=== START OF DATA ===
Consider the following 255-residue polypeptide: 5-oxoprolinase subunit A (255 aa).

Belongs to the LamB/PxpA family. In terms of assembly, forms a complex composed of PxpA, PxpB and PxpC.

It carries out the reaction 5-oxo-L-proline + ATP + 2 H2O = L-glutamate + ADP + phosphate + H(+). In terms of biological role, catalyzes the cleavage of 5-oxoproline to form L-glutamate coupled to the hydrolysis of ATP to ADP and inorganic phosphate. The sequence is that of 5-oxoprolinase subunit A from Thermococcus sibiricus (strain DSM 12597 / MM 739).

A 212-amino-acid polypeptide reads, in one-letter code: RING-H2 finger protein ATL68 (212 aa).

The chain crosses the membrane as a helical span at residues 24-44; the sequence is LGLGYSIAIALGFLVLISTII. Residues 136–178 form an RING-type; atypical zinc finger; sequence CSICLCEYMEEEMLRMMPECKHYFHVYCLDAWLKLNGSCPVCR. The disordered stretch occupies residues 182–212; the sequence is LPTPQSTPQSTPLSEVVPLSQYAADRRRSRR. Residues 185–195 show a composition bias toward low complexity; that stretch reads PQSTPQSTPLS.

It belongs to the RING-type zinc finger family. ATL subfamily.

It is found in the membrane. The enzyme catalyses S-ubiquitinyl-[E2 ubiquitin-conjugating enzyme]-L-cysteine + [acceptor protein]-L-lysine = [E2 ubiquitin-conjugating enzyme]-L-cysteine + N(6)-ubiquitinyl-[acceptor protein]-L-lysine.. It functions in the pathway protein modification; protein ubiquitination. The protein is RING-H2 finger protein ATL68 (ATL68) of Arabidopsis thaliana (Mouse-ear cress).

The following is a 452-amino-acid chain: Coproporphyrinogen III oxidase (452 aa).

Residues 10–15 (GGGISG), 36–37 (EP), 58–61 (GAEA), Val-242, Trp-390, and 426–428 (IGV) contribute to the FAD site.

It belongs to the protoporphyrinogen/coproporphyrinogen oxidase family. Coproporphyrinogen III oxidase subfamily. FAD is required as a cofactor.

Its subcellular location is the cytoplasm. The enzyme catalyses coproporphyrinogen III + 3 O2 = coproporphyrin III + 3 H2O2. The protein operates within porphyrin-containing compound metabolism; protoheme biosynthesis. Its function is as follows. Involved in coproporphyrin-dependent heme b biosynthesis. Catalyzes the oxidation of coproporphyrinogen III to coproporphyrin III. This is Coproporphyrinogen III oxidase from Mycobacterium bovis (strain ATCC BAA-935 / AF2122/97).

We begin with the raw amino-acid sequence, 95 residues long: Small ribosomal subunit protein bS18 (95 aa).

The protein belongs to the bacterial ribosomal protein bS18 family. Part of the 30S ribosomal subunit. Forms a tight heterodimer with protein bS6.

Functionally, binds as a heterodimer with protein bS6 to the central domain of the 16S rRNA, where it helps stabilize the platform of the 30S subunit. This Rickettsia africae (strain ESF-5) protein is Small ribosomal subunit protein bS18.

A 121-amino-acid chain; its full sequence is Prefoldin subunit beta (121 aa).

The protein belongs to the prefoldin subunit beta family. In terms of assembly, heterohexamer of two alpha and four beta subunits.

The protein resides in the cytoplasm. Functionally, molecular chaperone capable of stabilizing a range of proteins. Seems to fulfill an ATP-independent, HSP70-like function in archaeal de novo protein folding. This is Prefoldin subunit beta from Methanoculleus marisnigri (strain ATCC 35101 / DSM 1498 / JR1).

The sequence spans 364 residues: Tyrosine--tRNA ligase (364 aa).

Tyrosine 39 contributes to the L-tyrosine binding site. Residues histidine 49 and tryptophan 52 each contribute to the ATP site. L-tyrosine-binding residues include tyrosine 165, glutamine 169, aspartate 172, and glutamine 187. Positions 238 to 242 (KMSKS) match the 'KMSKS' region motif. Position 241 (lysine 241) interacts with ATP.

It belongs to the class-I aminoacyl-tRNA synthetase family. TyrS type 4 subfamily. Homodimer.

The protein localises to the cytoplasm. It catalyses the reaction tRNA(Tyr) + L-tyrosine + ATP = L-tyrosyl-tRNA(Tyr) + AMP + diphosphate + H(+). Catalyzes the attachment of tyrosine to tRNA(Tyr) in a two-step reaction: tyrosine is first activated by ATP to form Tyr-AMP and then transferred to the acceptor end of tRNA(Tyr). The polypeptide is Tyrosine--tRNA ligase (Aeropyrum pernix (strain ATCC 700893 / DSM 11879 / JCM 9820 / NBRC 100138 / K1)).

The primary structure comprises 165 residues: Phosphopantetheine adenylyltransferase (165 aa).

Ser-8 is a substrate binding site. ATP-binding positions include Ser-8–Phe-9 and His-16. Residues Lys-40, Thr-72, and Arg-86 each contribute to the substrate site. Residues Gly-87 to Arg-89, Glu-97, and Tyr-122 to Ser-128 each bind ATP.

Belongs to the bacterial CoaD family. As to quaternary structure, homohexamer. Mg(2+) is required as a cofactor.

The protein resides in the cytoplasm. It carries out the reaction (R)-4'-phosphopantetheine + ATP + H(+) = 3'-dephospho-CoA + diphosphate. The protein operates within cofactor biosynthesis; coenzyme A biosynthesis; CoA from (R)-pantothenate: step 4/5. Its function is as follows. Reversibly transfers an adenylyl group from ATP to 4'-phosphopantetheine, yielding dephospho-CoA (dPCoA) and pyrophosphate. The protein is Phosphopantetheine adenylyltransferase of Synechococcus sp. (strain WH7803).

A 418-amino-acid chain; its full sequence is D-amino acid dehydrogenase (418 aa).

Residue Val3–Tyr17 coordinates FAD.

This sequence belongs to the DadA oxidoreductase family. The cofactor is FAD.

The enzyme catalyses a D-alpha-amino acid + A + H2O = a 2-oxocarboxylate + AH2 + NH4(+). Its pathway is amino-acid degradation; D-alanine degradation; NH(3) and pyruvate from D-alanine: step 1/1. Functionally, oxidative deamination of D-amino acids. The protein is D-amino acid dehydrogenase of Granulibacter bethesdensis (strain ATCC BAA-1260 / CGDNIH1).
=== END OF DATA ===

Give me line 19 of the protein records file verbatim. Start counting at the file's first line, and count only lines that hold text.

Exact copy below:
Tyrosine 39 contributes to the L-tyrosine binding site. Residues histidine 49 and tryptophan 52 each contribute to the ATP site. L-tyrosine-binding residues include tyrosine 165, glutamine 169, aspartate 172, and glutamine 187. Positions 238 to 242 (KMSKS) match the 'KMSKS' region motif. Position 241 (lysine 241) interacts with ATP.